So at school we have this teacher who said something along the lines of the following:
Assume there exists a charge in a field free environment (no electric or magnetic field) initially, say a room in which the charge is placed.
He said that if he were to switch on a source of uniform magnetic field, the charge would experience a force (to our surprise actually, since the charge isn't moving) and start moving. Every single one of us in the class said the charge wouldn't move.

Is he wrong? Or are we missing something?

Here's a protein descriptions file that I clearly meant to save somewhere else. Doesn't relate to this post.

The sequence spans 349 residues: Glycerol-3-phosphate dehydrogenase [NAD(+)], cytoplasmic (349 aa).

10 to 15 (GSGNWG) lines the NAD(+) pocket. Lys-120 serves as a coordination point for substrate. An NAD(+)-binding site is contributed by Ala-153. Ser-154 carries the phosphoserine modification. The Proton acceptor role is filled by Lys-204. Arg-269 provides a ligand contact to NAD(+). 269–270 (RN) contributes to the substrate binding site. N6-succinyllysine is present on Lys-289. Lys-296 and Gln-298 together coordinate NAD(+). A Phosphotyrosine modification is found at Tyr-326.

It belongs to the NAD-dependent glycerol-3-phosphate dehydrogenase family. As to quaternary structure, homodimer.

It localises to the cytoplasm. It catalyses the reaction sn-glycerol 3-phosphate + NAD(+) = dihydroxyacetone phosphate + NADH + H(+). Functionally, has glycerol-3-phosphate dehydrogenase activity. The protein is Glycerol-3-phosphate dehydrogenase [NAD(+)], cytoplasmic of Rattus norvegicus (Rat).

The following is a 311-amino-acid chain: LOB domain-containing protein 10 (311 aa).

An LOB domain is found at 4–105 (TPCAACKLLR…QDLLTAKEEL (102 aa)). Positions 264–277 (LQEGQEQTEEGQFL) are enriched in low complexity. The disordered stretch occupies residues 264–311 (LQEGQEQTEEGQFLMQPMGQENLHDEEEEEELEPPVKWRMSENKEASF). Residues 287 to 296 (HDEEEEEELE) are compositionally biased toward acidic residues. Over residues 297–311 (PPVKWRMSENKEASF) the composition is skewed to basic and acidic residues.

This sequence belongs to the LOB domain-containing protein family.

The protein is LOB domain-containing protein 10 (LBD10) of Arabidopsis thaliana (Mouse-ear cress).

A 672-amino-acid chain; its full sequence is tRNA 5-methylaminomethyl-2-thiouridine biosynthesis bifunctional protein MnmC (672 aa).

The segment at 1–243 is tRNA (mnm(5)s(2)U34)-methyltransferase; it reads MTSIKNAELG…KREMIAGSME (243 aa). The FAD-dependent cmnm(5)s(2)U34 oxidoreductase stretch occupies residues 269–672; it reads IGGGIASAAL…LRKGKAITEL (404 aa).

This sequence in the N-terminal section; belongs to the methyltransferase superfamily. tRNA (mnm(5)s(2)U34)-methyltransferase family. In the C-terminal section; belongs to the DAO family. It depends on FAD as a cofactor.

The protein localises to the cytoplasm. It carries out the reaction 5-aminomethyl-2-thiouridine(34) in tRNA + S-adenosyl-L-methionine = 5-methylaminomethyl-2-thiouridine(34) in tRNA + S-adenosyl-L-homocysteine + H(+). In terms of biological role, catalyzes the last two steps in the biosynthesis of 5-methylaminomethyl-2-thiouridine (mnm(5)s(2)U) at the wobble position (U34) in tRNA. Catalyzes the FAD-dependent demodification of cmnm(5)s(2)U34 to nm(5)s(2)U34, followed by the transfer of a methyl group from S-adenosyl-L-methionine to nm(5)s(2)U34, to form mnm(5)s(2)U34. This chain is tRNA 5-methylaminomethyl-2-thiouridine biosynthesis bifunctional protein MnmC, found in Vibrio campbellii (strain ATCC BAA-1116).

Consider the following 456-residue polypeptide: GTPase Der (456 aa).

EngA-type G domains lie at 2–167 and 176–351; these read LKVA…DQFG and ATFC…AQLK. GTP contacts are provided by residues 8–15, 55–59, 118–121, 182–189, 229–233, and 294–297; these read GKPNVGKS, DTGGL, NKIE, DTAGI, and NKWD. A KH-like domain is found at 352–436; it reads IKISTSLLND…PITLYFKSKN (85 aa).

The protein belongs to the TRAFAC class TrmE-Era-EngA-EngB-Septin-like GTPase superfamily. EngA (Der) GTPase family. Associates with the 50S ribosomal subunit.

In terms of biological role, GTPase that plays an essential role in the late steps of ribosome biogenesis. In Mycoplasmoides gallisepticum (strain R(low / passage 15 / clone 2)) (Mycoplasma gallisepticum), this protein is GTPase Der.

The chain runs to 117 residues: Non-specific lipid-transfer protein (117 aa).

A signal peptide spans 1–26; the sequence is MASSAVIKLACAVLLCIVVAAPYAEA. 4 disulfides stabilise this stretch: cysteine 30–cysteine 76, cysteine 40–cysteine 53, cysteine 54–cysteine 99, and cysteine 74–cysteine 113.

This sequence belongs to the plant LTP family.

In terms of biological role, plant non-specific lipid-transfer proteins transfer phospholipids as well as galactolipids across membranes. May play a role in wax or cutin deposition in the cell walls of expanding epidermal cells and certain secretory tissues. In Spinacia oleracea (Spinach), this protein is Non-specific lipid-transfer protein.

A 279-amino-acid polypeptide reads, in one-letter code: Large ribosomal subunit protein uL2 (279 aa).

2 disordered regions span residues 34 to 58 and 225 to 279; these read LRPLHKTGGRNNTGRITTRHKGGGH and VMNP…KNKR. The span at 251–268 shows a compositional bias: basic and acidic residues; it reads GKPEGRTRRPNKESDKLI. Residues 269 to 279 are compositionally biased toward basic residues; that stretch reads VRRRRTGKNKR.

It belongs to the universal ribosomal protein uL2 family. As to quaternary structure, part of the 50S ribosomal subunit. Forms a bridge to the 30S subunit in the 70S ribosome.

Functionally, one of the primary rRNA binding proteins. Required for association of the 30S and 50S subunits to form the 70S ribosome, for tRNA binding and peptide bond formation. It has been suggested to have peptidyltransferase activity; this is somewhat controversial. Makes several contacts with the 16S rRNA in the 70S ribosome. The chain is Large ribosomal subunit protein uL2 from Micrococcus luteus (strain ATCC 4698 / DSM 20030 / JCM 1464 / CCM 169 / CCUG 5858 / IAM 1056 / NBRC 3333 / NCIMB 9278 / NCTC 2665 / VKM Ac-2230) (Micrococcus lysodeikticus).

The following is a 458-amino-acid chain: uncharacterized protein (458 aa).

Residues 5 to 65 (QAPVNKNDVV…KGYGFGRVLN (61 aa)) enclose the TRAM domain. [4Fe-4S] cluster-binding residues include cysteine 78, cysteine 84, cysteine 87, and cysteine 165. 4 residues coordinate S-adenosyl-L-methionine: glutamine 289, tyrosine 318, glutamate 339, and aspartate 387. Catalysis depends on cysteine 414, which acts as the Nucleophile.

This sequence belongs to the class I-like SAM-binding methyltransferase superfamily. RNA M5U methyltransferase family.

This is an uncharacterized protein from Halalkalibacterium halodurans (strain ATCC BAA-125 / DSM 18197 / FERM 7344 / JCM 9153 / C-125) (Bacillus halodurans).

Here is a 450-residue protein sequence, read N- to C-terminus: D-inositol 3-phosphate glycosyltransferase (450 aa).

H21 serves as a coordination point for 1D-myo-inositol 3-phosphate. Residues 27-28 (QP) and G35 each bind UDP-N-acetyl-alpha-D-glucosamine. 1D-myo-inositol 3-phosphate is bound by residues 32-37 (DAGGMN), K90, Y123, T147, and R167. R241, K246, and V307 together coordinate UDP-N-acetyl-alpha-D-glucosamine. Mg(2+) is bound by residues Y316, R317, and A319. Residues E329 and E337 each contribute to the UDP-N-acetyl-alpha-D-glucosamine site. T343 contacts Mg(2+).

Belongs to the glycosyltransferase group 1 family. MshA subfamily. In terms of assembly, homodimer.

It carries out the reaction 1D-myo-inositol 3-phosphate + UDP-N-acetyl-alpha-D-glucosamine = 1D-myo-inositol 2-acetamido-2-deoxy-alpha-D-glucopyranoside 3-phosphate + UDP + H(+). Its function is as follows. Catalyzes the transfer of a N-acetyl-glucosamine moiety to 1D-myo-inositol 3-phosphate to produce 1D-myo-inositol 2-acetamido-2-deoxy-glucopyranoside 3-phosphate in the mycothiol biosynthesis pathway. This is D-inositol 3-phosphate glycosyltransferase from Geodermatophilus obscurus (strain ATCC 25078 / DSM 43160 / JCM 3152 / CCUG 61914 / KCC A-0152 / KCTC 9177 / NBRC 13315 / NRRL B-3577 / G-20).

Your teacher is correct. Recall Faraday's law:

$\nabla\times\vec{E} = -\frac{\partial\vec{B}}{\partial t}$

When the field is switched on, the changing $\vec{B}$ field induces an electric field, which is enough to accelerate the particle. The magnetic field does not make the particle move ($\vec{B}$ never does any work!), but the induced electric field does (which is quite sneaky). If instead your teacher turned on the magnetic field and THEN placed a particle at rest in the room, there would be no motion.

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